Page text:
Newton Cemetery & Arboretum’s stewardship of the property is exhibited by its listing on the Morton Register of Arboreta as an ArbNet accredited Level II Arboretum. This distinction is awarded to properties that meet rigorous criteria that include keeping a staff of professional arborists, providing public educational programs, and maintaining an arboretum plan and collections policy to ensure appropriate, long-range care of the landscape. In addition to the services offered as an active garden-style cemetery, we provide other significant benefits to the City as an historic site that is also a park open to the public, one that is enjoyed by hundreds of visitors every week at no charge.
While the goals of the ordinance are invaluable for our City in an era of climate change, the specific regulations were designed to address the problem of tree destruction resulting from unconstrained development. It does not make sense that a non-profit organization like ours would be penalized for its well-demonstrated commitment to environmental sustainability when the Newton Cemetery & Arboretum has arguably done more for land stewardship and tree conservation than any other organization in the history of this City.
Newton Cemetery & Arboretum serves a vital purpose in providing a variety of burial space that meets the diverse needs of this multi-cultural, multi-faith community. This is our core mission. The Knoll development will provide options for cremation as well as traditional burials that will serve the diverse cultures and preferences of the thousands of Newton families who depend on our services. As a private organization, Newton Cemetery & Arboretum also serves to meet Newton’s obligations under M.G.L. c. 114, Section 10 which requires the City of Newton “to provide one or more suitable places for the interment of persons dying within its limits”. Finding the right balance between acreage devoted to grave plots and open space for planting trees is not easily achieved. Literal application of the Tree Preservation Ordinance makes it difficult for us to meet our goals of maximizing our burial numbers to ensure the long-term financial stability we require while maintaining an appropriate density of tree plantings.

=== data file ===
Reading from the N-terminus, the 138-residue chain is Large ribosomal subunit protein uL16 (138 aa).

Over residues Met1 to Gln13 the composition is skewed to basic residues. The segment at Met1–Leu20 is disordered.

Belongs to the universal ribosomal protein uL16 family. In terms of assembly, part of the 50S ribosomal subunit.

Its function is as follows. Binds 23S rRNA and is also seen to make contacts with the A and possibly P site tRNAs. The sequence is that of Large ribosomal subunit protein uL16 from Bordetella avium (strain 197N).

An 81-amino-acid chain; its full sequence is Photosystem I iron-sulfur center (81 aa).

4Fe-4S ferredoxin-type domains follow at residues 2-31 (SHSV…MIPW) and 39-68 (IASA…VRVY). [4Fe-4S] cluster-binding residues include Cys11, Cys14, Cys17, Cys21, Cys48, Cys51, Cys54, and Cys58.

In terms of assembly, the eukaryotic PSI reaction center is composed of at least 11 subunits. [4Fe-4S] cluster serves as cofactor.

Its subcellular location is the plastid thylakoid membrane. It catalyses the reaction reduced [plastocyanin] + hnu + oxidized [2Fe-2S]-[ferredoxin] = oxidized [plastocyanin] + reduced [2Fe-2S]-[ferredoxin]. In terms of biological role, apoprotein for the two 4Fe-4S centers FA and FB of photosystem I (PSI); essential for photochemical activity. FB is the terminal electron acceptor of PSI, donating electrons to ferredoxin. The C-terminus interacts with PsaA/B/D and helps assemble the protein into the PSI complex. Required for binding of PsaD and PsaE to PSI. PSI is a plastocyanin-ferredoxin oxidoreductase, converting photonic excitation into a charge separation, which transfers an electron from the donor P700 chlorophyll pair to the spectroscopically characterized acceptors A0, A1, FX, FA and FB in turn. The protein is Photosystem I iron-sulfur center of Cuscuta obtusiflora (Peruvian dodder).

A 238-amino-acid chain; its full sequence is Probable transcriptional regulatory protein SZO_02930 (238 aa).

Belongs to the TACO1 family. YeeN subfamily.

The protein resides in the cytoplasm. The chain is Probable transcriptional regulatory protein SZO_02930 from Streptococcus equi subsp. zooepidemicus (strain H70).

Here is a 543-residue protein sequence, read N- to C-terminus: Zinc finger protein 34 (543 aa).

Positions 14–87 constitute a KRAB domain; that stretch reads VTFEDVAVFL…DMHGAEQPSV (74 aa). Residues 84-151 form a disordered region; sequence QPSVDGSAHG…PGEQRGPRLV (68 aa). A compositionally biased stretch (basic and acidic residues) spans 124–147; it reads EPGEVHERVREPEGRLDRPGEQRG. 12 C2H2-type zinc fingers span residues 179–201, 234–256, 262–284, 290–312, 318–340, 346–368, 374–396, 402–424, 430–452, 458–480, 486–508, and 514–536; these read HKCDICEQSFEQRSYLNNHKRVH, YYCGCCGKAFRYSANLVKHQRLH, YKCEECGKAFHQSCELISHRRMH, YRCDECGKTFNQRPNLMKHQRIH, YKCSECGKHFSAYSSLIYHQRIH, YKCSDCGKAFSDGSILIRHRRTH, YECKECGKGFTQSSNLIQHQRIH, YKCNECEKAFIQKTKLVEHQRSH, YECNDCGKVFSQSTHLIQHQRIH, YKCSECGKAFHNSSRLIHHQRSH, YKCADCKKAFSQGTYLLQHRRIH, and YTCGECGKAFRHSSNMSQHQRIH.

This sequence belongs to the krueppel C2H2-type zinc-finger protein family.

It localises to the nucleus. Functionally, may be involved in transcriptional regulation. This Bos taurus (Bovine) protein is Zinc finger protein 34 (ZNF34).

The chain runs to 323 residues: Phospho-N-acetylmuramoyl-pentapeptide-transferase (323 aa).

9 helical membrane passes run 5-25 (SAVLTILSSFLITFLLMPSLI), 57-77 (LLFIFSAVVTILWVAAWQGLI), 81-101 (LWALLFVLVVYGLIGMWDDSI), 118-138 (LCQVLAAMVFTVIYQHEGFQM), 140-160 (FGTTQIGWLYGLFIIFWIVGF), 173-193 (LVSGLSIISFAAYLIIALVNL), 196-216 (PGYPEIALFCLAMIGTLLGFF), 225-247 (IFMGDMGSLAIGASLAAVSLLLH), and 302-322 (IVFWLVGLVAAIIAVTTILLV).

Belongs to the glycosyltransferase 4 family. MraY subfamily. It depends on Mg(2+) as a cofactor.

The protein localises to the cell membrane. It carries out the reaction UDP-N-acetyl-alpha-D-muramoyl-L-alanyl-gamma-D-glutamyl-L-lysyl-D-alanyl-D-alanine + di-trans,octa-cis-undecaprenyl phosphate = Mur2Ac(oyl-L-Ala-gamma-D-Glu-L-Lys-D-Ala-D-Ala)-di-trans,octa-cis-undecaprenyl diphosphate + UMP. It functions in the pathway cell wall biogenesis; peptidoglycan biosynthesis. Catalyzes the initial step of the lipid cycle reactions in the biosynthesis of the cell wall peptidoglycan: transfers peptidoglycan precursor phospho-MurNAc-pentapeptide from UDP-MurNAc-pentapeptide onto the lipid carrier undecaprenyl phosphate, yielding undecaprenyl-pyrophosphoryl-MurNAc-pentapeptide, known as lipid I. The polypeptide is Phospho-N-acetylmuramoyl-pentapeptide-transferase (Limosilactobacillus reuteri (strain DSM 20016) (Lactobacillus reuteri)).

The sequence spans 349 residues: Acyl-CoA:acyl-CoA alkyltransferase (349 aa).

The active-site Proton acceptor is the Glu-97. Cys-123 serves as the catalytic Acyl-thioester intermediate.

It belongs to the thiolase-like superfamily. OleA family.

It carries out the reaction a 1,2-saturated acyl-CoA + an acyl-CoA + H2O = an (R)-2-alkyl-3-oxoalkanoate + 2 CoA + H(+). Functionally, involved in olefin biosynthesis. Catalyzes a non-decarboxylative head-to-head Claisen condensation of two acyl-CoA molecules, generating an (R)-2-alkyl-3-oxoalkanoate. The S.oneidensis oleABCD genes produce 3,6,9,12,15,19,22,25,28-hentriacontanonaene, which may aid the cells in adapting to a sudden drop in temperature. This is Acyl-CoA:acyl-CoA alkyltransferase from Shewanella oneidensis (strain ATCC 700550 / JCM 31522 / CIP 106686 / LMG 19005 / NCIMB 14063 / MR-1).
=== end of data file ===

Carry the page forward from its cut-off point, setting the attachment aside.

Newton Cemetery & Arboretum has been a crucial community organization and partner since 1855. We are land-constrained but have a perpetual obligation to this City and its residents who depend on our ability to provide a peaceful place of final repose that is well-maintained as an environmental jewel and graceful public arboretum in perpetuity. Achieving this goal requires our careful attention to balancing multiple objectives including building a perpetual endowment through the sale of burial space so that the benefits accruing to our natural environment and to the residents of the City do not degrade over time if the endowment is insufficient to maintain the property. In such a case, future taxpayers of the City would be obligated by state law to assume responsibility for this mission. The Knoll project, and last phases of development, are essential components of our long-range plan, one that greatly benefits the well-being of our community and its residents both living and deceased.
Newton Cemetery & Arboretum is not developing buildings with wanton disregard for the natural environment. Neither are we profiting from the activities we propose in a manner consistent with the penalty payments the ordinance was designed to discourage. Our goals are quite the opposite, and we are hopeful that our commitment to serving as partners in the greater objectives of environmental stewardship while meeting the memorialization needs of our departed family members and neighbors will be understood. The business and mission of a non-profit cemetery dually functioning as a public park and arboretum is complex. We welcome the opportunity to provide this information and context so that our commitment to the prosperity of Newton’s natural environment – one we share with all city residents – is more clearly understood.
Mary Ann Buras
President, Newton Cemetery & Arboretum